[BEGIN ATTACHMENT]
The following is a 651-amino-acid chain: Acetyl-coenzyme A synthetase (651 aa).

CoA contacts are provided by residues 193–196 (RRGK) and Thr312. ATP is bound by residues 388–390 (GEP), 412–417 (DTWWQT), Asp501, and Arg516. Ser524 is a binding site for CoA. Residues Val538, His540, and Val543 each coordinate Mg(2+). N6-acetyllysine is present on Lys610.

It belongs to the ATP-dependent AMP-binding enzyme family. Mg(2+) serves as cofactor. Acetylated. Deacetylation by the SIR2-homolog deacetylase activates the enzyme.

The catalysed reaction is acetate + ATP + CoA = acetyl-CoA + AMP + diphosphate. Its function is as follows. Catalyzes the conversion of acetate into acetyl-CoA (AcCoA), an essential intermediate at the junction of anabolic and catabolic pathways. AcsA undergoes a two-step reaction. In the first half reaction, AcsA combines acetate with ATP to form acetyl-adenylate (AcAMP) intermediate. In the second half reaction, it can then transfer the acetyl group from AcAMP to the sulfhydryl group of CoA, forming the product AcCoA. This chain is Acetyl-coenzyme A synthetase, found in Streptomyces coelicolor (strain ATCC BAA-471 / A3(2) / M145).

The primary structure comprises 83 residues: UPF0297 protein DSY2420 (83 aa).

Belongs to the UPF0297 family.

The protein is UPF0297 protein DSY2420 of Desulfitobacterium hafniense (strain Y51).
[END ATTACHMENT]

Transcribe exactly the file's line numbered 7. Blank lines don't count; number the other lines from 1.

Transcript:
The protein is UPF0297 protein DSY2420 of Desulfitobacterium hafniense (strain Y51).